Acropolis of Athens

Acropolis of Athens

The Acropolis of Athens or Citadel of Athens is the best known acropolis (Gr. akros,  edge, extremity + polis, city) in the world. Although there are many other acropoleis (plur) in Greece, the significance of the Acropolis of Athens is such that it is commonly known as The Acropolis without qualification. The Acropolis was formally proclaimed as the preeminent monument on the European Cultural Heritage list of monuments on 26 March 2007. The Acropolis is a flat-topped rock that rises 150 m (490 ft) above sea level in the city of Athens, with a surface area of about 3 hectares. It was also known as Cecropia, after the legendary serpent-man, Cecrops, the first Athenian king.
(Further reading of the history…)

Site plan

Site plan of the Acropolis at Athens showing the major archaeological remains

Parthenon Old Temple of Athena Erechtheum Statue of Athena Promachos Propylaea Temple of Athena Nike Eleusinion Sanctuary of Artemis Brauronia or Brauroneion Chalkotheke Pandroseion Arrephorion Altar of Athena Sanctuary of Zeus Polieus Sanctuary of Pandion Odeon of Herodes Atticus Stoa of Eumenes Sanctuary of Asclepius or Asclepieion Theatre of Dionysus Eleuthereus Odeon of Pericles Temenos of Dionysus Eleuthereus Aglaureion

Site plan of the Acropolis at Athens
Follow the links below to each temple or other monument for further reading:

1. Parthenon
2. Old Temple of Athena
3. Erechtheum
4. Statue of Athena Promachos
5. Propylaea
6. Temple of Athena Nike
7. Eleusinion
8. Sanctuary of Artemis Brauronia or Brauroneion
9. Chalkotheke
10. Pandroseion
11. Arrephorion
12. Altar of Athena
13. Sanctuary of Zeus Polieus
14. Sanctuary of Pandion
15. Odeon of Herodes Atticus
16. Stoa of Eumenes
17. Sanctuary of Asclepius or Asclepieion
18. Theatre of Dionysus Eleuthereus
19. Odeon of Pericles
20. Temenos of Dionysus Eleuthereus
21. Aglaureion

Stairs leading up to the Propylaea of Acropolis, Athens19th century drawing of what the Propylaea might have looked like when intactThe Parthenon on Acropolis in AthensTriple-bodied creature from a pediment, possibly from the Old Temple of AthenaOden of Herodes Atticus, View of the theatre from the AcropolisParthenon pediment sculptures at the British MuseumThe entrance to the Acropolis was a monumental gateway called the Propylaea. To the south of the entrance is the tiny Temple of Athena Nike. A bronze statue of Athena, sculpted by Phidias, originally stood at its centre. At the centre of the Acropolis is the Parthenon or Temple of Athena Parthenos (Athena the Virgin). East of the entrance and north of the Parthenon is the temple known as the Erechtheum. South of the platform that forms the top of the Acropolis there are also the remains of an outdoor theatre called Theatre of Dionysus. A few hundred metres away, there is the now partially reconstructed Theatre of Herodes Atticus.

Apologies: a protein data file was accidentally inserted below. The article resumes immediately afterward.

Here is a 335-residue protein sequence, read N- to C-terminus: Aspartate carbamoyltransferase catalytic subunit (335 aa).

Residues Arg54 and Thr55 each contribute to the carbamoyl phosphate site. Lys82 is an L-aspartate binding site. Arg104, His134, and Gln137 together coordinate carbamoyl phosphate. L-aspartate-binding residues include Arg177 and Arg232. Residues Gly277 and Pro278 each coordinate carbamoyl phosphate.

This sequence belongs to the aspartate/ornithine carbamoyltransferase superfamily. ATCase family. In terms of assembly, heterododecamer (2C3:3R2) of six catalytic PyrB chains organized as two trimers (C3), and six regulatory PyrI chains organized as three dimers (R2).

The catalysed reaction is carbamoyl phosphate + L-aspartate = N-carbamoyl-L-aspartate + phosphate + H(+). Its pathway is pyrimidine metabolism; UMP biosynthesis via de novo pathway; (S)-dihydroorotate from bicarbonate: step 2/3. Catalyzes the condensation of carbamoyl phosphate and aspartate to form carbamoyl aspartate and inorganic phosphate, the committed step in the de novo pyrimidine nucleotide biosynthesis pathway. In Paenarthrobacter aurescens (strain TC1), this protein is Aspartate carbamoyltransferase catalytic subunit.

[youtube]http://www.youtube.com/watch?v=7YDKTLQSs8M&feature=player_embedded[/youtube]

Acropolis of Athens, Full Reconstruction,
animation by the Technological Research Institute,
University of Santiago de Compostela, on YouTube

All the valuable ancient artifacts are situated in the Acropolis Museum, which resides on the southern slope of the same rock, 280 metres from the Parthenon.

Acropolis Museum, Athens 2009View of the Parthenon gallery of the museum. The sculptures shown are the these of the west pediment, the frieze and the metopes.The Acropolis museum during sunset.

The Acropolis Museum is an archaeological museum focused on the findings of the archaeological site of the Acropolis of Athens. The museum was built to house every artifact found on the rock and on its feet, from the Greek Bronze Age to Roman and Byzantine Greece. It also lies on the archaeological site of Makrygianni and the ruins of a part of Roman and early Byzantine Athens. The museum was founded in 2003, while the Organisation of the Museum was established in 2008. It opened to the public on June 21, 2009. Nearly 4,000 objects are exhibited over an area of 14,000 square metres.

External links

 

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